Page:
while the first comer is now found in almost every garden.

A plant called ‘rheum’ or ‘rhabarbarum’ was known to the
Greeks, probably as dried roots imported from southern Russia
or China. Dioscorides used it for chest, stomach and liver com-
plaints as well as ringworm (76). The ancient Chinese used it too,
though a herbal of 27oo BC suggests its use only as a laxative

By the sixteenth century, at least in western Europe, it had
become known as a cure for the two main venereal diseases (the
most serious a recent import), and large quantities of the root
were imported via Izmir (76, 93). Two ounces of dried root and
half an ounce of parsley were boiled in two quarts of Water, and
the solution then reduced by two-thirds. The resultant bitter
drink was taken several times a day (76).

However, the truly officinal species are R. officinalis and R.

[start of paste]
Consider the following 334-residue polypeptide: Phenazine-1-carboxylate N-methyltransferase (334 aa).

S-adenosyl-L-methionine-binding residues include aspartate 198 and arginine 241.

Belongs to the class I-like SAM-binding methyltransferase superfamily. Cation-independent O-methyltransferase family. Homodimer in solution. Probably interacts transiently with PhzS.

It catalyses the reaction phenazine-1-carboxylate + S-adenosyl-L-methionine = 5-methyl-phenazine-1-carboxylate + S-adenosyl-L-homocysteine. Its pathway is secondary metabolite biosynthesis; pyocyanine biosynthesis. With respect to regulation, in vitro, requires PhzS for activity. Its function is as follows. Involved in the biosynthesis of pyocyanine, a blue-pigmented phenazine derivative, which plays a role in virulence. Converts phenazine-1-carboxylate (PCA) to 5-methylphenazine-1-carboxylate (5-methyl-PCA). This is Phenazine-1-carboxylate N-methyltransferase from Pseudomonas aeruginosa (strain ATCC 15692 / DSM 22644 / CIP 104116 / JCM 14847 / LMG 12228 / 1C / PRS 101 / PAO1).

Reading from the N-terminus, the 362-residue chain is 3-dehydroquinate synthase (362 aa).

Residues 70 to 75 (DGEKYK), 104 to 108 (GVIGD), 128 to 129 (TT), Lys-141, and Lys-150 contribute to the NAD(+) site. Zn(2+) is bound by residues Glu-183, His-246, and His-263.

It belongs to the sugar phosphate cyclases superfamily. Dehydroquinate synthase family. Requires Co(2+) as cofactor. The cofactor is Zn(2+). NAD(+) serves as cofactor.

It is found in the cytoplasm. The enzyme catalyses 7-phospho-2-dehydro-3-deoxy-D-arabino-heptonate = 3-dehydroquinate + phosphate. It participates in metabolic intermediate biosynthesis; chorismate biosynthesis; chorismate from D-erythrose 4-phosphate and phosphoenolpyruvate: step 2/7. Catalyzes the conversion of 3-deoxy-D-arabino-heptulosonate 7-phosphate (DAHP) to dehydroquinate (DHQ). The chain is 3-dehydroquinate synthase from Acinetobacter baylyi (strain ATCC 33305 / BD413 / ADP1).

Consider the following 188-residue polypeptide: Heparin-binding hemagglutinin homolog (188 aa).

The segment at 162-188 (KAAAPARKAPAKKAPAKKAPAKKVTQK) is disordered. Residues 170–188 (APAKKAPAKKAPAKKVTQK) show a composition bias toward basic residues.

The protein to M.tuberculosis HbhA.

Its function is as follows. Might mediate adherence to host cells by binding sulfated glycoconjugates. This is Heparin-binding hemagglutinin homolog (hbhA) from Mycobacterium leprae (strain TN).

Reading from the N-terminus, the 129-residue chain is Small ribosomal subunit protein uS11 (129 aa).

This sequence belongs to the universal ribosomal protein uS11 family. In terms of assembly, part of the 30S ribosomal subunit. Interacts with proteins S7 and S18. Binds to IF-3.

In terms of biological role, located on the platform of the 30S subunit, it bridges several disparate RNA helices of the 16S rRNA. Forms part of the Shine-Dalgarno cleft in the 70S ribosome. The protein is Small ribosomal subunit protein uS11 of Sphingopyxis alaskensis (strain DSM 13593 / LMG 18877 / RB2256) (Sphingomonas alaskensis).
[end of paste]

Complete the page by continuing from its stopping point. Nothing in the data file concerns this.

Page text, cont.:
palmatum, but the plants brought out of China, either via Goa in
1535 or direct from China in the following century, were of
another species that we now all know and love. Its inability to
offer either a cure for disease or a laxative was early recognized;
Gerard called it the ‘bastard rhubard’. It became used as a
pot-herb, though it seems to have been the leaves that were used –
sharp-tasting, like sorrel (66). Presumably they were used in
small quantities, for a friend of Gerard’s tried to cure an unwary
butcher’s boy who had an ague. Four leaves of the herb ‘wrought
extremely downwards and upwards within an hower after, and
never ceased until night. In the end, the strength of the boie
overcame the force of the phisicke.’ No doubt he survived, even if
still with his ague. Herbalists who stuck to the book and used the
dried and imported root used it against ‘Wamblings of the gut’,
convulsions and cramps, sciatica, ‘Yeoring’ and mange, and to
cleanse ‘the bodie from pale and wan spots (or the Morphew),. _ _
and bloody fire’ (26).

At the end of the eighteenth century, the root’s main property
seems to have been as a laxative, and the value of the imports was